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Machine Language:
The codes and formats used by different machine manufacturers within the embroidery industry. Common formats include Barudan, Brother, Fortran, Happy, Marco, Meistergram, Melco, Pfaff, Stellar, Tajima, Toyota, Ultramatic and ZSK. Most digitizing systems can save designs in these languages so the computer disk can be read by the embroidery machine.
Marking goods serves as an aid in positioning the frame and referencing the needle start points.
Machine system where many separate stitching heads, or configurations of heads, are controlled by a central computer.
Embroidered design composed of one or more letters, usually the initials of a name.
Moss Stitch:
Chenille-type stitch. Also see Chenille.
An appliqué. A single embroidered design.
Small, slender piece of steel with a hole for thread and a point for stitching fabric. A machine needle differs from a handwork needle; the machine needles eye is found at its pointed end. Machine embroidery needles come with sharp points for piercing heavy, tightly woven fabrics; ball points, which glide between the fibers of knits; and a variety of specialty points, such as wedge points, which are used for leather.
1) To link embroidery machines via a central computer and disk-drive system.
2) A group of machines linked via a central computer.
See Thread Clippers.
Pad Printing:
Pad printing utilizes a flexible silicone rubber transfer pad that picks up a film of ink from a photo-etched printing plate and transfers it to an item. Pad printing is usually used for 3-D items.
Paper Tape:
One punching format that uses a continuous reel of paper or Mylar tape containing X-Y coordinate information in binary, Fortran or other numeric codes to control pantograph movement. Its becoming less favored and replaced by computer disks.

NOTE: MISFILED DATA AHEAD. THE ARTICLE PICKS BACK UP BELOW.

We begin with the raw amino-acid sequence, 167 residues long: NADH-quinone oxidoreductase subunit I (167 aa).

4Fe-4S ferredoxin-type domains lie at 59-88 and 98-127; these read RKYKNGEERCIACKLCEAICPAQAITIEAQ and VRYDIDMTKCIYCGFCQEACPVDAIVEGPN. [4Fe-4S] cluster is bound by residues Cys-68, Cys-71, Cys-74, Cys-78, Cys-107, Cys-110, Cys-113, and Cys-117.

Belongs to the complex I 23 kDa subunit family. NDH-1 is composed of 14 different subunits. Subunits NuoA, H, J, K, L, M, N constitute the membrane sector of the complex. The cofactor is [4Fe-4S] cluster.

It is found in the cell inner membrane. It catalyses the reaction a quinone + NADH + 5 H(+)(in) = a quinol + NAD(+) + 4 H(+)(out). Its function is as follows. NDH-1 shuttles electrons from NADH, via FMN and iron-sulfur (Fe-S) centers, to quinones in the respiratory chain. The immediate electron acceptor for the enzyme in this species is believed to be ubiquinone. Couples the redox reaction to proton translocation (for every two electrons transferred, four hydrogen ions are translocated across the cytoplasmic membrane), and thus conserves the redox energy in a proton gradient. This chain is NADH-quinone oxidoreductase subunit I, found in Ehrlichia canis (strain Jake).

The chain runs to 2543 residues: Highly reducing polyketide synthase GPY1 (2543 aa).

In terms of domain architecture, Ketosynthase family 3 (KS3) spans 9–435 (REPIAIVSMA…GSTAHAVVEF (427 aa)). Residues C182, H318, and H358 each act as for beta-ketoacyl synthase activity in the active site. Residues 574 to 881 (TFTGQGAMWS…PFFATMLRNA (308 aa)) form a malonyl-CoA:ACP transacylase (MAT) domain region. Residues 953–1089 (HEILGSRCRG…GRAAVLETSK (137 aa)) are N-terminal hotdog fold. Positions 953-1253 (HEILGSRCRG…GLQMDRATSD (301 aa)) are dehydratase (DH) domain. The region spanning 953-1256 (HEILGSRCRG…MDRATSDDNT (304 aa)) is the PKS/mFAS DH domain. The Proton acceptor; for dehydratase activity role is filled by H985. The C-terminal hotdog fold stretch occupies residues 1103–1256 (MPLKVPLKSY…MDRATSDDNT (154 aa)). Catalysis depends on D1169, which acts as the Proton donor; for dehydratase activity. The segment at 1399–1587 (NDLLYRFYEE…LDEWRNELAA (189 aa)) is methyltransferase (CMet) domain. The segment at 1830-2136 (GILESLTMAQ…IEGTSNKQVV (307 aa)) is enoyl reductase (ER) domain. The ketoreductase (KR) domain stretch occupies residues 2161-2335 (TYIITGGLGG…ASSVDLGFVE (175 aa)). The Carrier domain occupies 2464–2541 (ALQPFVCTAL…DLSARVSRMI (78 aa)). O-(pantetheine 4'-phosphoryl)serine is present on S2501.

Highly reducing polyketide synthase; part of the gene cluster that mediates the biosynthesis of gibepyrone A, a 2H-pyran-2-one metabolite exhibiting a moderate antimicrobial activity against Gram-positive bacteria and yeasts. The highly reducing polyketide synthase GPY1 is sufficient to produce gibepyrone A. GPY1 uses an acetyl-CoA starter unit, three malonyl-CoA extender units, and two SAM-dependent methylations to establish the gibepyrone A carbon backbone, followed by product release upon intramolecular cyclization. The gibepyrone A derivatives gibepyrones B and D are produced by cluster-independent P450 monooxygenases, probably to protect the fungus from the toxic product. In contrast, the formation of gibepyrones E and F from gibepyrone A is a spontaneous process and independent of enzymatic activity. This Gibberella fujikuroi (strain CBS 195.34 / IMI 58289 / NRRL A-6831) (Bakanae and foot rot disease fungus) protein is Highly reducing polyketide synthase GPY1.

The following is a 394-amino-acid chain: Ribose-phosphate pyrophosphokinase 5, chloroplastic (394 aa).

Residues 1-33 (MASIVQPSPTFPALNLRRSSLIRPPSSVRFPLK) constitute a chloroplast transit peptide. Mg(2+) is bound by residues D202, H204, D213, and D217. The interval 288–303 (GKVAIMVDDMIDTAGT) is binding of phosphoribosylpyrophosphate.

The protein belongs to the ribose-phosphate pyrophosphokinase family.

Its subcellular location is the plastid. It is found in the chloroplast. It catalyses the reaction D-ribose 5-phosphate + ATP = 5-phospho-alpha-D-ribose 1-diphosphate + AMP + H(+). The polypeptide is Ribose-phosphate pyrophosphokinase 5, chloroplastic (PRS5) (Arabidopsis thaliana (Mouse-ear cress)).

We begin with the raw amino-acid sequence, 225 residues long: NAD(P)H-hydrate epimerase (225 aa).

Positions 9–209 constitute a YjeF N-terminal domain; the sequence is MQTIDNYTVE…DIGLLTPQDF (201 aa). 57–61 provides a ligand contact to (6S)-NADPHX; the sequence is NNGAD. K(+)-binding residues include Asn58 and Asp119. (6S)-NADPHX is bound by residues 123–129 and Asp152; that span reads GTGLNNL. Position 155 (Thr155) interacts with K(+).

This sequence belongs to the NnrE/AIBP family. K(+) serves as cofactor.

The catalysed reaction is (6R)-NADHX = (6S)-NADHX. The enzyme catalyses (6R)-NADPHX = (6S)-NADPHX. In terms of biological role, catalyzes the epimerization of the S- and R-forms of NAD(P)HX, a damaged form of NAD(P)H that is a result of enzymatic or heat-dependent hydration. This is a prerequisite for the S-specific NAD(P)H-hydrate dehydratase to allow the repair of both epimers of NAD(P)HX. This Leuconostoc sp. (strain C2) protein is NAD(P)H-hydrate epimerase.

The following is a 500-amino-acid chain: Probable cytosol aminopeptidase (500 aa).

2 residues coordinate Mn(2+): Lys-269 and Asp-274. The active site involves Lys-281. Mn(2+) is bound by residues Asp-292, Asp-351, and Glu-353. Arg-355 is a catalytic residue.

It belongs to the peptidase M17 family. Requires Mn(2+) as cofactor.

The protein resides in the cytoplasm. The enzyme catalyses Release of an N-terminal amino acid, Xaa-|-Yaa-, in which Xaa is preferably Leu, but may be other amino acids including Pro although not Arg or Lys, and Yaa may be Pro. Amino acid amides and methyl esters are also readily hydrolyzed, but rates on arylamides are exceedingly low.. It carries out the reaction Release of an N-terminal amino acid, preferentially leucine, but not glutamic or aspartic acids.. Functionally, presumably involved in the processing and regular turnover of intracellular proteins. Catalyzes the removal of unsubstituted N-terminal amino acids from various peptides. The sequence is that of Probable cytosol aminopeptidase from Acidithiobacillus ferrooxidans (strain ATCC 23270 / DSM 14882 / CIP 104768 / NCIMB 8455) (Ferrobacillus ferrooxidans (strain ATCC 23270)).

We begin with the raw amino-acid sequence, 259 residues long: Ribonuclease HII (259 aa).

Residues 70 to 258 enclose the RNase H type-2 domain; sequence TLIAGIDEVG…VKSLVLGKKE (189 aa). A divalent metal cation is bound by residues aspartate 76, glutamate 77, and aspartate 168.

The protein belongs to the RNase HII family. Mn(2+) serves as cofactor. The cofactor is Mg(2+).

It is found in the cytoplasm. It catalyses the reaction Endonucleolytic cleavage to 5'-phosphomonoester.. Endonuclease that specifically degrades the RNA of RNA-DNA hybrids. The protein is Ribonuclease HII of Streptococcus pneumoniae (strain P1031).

Made from twill fabric, patches have a merrowed edge and an adhesive back. Most embroidery shops dont own a merrowing machine, so making patches from scratch isnt an option, nor is it cost effective. One can still, however, supply them for the customer. Companies that specialize in making patches are plentiful, and the prices are much better than the average embroidery shop can manage. For the small odd jobs, though, blank patches are available in many shapes, colors and sizes.
An outline of a garment on paper. It usually embodies all the pieces necessary to cut a complete garment from material.
Pencil Rub:
A low-cost way of producing a sample of an embroidery design. Consists of a piece of tracing paper placed over a sewout and rubbed lightly with a pencil to produce an impression of the embroidery.
Petit Point:
Using a grid, like those used in cross-stitch, petit point is a single-angle stitch repeated in the same place until the desired fullness is achieved. Usually very stitch intensive.


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